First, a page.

It seems like an extraordinarily long time since I wrote my original post about Sanderson prints and the exhibition at the Fashion and Textiles Museum.
Since writing it – in fact almost straight after writing it – the kindly folks at Thames & Hudson sent me a copy of the exhibition’s corresponding book, The Essence of English Decoration. It’s a real treat of a coffee table style, full of amazing images that can’t fail to get you excited if you’re a textile geek. It’s also done nothing to discourage my crazy nesting habit, which has recently extended to bidding on Alfred Meakin plates on eBay. Speaking of which, if anyone has any Circus designs knocking around, I’ll buy them off you.
Anyway… Here are some of my favourite designs from the book;
Savaric, a block-printed wallpaper designed c. 1896. As with most of Sanderson’s designs, it’s amazing how modern and right for now this print feels. This was originally used in a bedroom in Victor Horta’s house in Brussels. It’s still available in the Sanderson hand-print range, supplied to order.
Block-printed Percy Heffer design, c. 1912. The colours on this IRL are amazing. So dark with incredible punches of bright, almost neon pink. I love it but can’t even imagine how intense it would be on the wall of… well, any room. Having just read Dope Girls and London society’s obsession with opium dens at the time, can’t help but imagine it lining some sordidly amazing bedroom.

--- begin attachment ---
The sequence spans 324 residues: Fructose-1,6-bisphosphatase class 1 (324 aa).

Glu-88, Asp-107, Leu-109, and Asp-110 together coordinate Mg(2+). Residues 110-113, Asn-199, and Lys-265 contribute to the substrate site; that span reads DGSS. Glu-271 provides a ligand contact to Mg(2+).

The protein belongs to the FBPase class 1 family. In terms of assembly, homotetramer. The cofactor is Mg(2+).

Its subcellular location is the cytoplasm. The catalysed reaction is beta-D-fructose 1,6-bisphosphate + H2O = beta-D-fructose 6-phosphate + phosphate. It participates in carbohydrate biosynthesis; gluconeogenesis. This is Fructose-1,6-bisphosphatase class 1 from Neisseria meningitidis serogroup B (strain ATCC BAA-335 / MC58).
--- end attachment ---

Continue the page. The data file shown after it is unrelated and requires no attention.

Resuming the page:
This is a detail from a 1930 advert by Horace Taylor. The wording reads as follows;
When you decorate a dull room with a Sanderson Wallpaper you transform it. It is like pulling up the blinds on a sunny morning. The room which had the sulks now smiles, the room which was so dowdy and dreary is now the sunniest room in the house. The Sanderson Wallpaper Book shows you paper after paper which is a joy to look at, and will be a pleasure to live with. On no account have any decorating done until you have asked your decorator to show you this most inspiring book.
Inspiring words for an inspiring book, but all I care about is getting sunshine print paper like on the right page of the book.
This Snow White print from 1938 reminds me, of course, of my beloved dress. Such lovely colours, not like the primary hued Disney of today.
Sanderson is famous for its chintz and Chapter 9 is (fabulously) called ‘Whole Hoggers on Chintz’. All the ad campaigns in this section are brilliant – ‘To save pennies, some manufacturers prune their roses’ on a particularly floral number. Here we see the cover of House & Garden from 1980 with an entire room decorated in ‘Only a Rose’. The design was eventually proved to bold and was withdrawn. Boo!